Blau syndrome (BS) is a rare systemic inflammatory disease characterized by early onset granulomatous arthritis, uveitis and skin rash. BS now refers to both the familial and sporadic (formerly early-onset sarcoidosis) form of the same disease. The proposed term pediatric granulomatous arthritis is currently questioned since it fails to represent the systemic nature of the disease.
Exact prevalence is unknown. From a Danish registry, the annual incidence was estimated to be 1/1,670,000/ year for children <5 years of age.
Skin rash (of tiny red/tan dots) is usually the first manifestation and appears as early as the age of 1 month on the face and then spreads to the trunk. Patients can have intermittent episodes of skin lesions that resolve without treatment. Joint manifestations usually begin before the age of 10 with painless cyst-like swellings on the back of feet and wrists. Symmetric arthritis (with boggy inflammatory synovitis and tenosynovitis) of the wrists, ankles, knees and sometimes elbows follows. Camptodactyly due to hypertrophic tenosynovitis is often described as the disease progresses. Severe handicap is not usually experienced until the age of 40-50. An insidious granulomatous iridocyclitis and posterior uveitis (see this term) can evolve into a severe destructive panuveitis. Over time, characteristic iris nodules, focal synechiae, cataract, increased intraocular pressure and characteristic clumpy keratic precipitates at the limbus ensue. Posterior involvement includes vitritis, multifocal choroiditis, retinal vasculopathy and optic nerve edema. Significant visual loss is observed in 20-30% of the affected individuals. The spectrum of clinical manifestations includes fever, malignant systemic and pulmonary hypertension, granulomatous large-vessel vasculitis and granulomatous inflammation of the liver, kidneys and lung.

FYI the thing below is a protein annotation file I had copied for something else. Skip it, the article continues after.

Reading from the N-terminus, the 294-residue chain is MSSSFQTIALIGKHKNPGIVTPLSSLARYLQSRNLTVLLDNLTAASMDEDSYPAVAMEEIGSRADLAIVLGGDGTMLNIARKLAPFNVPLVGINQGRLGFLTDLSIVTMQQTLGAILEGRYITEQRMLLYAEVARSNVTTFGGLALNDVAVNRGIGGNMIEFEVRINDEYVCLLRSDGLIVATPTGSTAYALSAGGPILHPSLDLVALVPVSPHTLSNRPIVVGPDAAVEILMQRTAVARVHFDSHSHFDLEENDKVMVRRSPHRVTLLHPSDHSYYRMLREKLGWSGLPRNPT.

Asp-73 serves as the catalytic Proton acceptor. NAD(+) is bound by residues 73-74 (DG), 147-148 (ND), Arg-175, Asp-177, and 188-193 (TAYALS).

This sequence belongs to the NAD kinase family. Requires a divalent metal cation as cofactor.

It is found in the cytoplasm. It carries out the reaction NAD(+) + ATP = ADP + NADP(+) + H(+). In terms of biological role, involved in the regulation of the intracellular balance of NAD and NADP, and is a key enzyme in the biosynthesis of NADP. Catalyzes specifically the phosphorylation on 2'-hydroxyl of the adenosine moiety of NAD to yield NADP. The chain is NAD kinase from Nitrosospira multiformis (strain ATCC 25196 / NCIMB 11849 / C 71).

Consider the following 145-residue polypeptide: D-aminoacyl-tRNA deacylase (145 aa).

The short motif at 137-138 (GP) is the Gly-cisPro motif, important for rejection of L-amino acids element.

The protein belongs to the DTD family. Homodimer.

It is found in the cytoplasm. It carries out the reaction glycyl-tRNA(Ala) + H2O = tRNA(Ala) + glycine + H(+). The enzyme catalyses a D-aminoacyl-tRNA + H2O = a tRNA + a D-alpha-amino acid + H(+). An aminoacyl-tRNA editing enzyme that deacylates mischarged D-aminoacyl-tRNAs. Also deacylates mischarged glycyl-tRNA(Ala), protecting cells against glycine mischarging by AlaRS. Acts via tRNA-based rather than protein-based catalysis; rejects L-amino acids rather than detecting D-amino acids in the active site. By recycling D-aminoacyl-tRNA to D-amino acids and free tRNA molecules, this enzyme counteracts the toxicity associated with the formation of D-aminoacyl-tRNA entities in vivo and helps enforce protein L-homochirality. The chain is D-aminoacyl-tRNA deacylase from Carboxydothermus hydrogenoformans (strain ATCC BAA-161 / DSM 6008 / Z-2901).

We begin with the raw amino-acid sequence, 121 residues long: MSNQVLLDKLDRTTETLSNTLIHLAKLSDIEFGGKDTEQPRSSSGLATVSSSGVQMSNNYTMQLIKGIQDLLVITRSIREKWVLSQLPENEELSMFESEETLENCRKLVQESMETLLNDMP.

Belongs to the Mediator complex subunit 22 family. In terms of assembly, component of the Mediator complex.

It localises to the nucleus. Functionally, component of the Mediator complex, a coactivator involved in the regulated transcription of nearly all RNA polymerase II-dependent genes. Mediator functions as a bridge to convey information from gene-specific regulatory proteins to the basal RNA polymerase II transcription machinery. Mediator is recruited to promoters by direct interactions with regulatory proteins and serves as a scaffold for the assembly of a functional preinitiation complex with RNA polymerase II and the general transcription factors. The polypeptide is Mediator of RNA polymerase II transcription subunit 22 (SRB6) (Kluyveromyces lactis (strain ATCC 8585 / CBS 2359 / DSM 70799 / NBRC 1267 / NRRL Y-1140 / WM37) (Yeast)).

BS is due to an inherited or de novo mutation in the NOD2 gene (16q12), responsible for alterations in the innate immune response, inflammation and cell death. From transfection studies, it has been proposed that NOD2 mutations cause activation of nuclear factor kappa B which is in turn an up-regulator of pro-inflammatory cytokine transcription.
Diagnosis relies greatly on the demonstration of noncaseating granulomatous inflammation with epithelioid cells and multinucleated giant cells on a skin, synovial or conjunctival biopsy, and genetic testing for mutations in the NOD2 gene.
Differential diagnoses include polyarthritis and systemic juvenile idiopathic arthritis (JIA; see this term), granulomatous inflammation associated with primary immunodeficiencies, and systemic granulomatous vasculitis. In patients with granulomatous inflammation, chronic infections especially with mycobacteria and fungi must be excluded.
Antenatal diagnosis and prenatal genetic testing is rarely performed.
BS is an autosomal dominant disorder in the familial form and genetic counseling is advised.
There is no evidence-based data on the optimal treatment of BS. Moderate to low-dose daily corticosteroid therapy is effective in controlling uveitis and joint disease but the side effects of prolonged use may become unacceptable. Methotrexate at a dosage of 10-15 mg/m2 once weekly is effective in suppressing disease activity and allowing corticosteroid tapering. The introduction of anti-TNF monoclonal antibody agents (infliximab and adalimumab) may constitute a major therapeutic advance in the treatment of BS; however, the effect on uveitis activity may be less convincing.
BS is a chronic and progressive disease with a variable and often unpredictable spectrum of severity. In cases with expanded manifestations, life expectancy may be reduced. Uveitis has a poor prognosis.
Last update: December 2012
- Dr Carlos ROSE
- Pr Carine WOUTERS